Skip to content

Georgian Bay Forever studying microplastics in Collingwood's waterways

Collingwood residents hooked up to town water can still sign up to have a filter installed on their washing machine as part of the project
2020-11-13 Microplastics JO-001
A filter connected to a laundry machine which collects effluent microfibres. Image contributed by Georgian Bay Forever

Microplastic removal projects are underway this summer in Collingwood as concerns grow about plastics being found in waterways.

The team at Georgian Bay Forever, an organization dedicated to protecting Georgian Bay’s waterways from plastics, is currently carrying out two projects in the bay: Divert and Capture Collingwood and Diversion 2.0.

“(Collingwood was) aware of our Divert and Capture Parry Sound Project and expressed interest in being another study site,” Nicole Dimond, project co-ordinator of Diversion 2.0 told in an email.

Divert and Capture Collingwood includes 300 microfibre capturing filters on washing machines and these filters will reduce emissions of fibres. Diversion 2.0 is Georgian Bay-wide and includes items like sea bins.

Microplastics are small fragments of plastic, less than five millimetres in size and can derive from washing machines, littering and not recycling properly.

Melissa De Young, a director at research and advocacy organization Pollution Probe, says plastics can come from everyday items.

“Larger pieces of plastics, like pens or coffee-cup lids, break down into smaller pieces when they’re out in the environment,” said De Young. “There are microfibers in some of our clothes and textiles that can be released during the laundry process, and those are released into our waterways.”

Microplastics can impact the community’s health, animals and resources.

According to Dimond, humans consume about five grams of plastic a week, and microplastic effects on health are still being researched.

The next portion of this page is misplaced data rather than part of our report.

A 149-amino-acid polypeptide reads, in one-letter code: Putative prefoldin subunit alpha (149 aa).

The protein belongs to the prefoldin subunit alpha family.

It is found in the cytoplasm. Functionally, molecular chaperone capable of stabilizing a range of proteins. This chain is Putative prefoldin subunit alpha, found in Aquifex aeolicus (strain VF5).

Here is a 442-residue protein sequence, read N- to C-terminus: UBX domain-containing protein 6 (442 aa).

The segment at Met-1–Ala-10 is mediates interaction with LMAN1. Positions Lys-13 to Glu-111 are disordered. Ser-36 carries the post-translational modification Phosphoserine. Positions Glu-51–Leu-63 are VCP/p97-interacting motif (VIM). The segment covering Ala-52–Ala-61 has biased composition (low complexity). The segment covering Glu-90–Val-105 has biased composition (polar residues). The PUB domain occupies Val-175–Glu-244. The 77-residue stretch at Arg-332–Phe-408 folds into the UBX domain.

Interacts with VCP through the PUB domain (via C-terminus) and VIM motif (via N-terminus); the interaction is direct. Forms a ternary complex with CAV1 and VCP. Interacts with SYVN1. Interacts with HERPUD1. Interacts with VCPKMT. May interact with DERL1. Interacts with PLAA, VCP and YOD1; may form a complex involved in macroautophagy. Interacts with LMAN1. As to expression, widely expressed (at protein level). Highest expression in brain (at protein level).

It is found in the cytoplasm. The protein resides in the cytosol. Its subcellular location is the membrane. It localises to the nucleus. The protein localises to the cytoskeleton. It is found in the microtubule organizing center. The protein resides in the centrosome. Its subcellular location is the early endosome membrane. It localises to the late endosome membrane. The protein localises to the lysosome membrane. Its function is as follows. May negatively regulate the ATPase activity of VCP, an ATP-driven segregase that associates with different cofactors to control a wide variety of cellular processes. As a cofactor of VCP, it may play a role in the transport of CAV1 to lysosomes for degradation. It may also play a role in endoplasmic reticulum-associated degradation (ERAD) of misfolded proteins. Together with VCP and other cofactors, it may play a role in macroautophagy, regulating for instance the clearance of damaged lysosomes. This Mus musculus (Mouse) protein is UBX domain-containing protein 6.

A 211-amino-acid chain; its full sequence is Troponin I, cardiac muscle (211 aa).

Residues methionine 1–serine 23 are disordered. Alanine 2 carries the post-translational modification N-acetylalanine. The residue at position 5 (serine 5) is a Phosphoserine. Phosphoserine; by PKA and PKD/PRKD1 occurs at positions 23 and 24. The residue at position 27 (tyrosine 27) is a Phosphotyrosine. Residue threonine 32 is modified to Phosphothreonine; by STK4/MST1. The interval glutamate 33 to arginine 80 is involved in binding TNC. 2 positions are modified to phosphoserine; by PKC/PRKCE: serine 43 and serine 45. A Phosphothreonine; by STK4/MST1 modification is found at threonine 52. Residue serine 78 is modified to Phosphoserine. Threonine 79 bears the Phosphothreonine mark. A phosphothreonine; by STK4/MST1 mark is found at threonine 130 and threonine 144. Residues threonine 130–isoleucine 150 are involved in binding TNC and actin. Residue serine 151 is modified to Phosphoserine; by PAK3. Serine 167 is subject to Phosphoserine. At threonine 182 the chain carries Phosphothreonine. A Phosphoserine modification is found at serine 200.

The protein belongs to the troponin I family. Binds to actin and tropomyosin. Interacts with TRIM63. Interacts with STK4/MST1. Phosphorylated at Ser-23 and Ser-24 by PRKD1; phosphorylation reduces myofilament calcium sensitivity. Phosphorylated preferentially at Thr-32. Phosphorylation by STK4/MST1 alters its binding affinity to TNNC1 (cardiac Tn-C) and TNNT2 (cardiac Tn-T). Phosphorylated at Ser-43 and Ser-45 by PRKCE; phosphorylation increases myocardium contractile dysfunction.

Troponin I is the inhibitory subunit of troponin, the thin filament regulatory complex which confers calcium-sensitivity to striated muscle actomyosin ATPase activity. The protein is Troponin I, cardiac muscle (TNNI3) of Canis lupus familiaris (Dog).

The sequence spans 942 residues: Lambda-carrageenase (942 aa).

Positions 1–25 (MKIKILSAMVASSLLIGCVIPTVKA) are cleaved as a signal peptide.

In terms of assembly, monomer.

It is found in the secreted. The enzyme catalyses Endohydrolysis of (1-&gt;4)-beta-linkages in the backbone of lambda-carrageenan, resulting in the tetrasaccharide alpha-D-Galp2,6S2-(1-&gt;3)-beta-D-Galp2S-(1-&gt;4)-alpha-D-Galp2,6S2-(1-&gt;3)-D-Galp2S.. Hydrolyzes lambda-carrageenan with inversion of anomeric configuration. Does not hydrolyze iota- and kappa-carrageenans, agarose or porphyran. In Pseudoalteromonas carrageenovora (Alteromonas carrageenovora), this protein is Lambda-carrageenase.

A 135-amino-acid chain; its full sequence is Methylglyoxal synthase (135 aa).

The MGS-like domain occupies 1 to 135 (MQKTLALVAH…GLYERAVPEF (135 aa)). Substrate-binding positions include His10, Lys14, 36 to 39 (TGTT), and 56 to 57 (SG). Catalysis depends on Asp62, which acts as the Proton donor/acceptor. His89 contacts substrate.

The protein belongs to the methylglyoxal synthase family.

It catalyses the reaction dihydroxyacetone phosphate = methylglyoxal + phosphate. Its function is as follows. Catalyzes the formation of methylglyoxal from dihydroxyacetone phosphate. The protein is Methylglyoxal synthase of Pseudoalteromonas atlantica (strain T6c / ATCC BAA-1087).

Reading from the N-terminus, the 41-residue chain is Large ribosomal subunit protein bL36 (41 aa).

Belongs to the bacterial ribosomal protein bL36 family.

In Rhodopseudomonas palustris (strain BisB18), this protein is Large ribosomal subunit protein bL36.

De Young says some risks can include chemical ingestion, which could transfer from fish to humans after consumption.

“There are also risks associated with the chemicals in the plastics being absorbed into different organisms,” said De Young. “If you are making sure you are sorting correctly at home, it's less likely for some of those plastics to end up in landfill, which is sometimes how they escape into the environment."

According to Dimond, animals also have the potential to consume plastics.

“Animals small to large have been recorded as ingesting microplastics – plastics can build up in the stomachs of animals and is not digestible,” she said.

As for removing plastics, it is not just up to the organizations; the town has a role to play as well. Dimond recommends people can do their part by picking up garbage and using reusable products instead of plastic can also prevent more microplastic buildup in the community’s waterway.

Dimond says residents can volunteer to have a filter installed on their washing machine. They must be connected to Collingwood town water, have space for a filter and participate for over the course of two years.

If you're interested in volunteering, contact Brooke Harrison who is the co-ordinator of Divert and Capture here.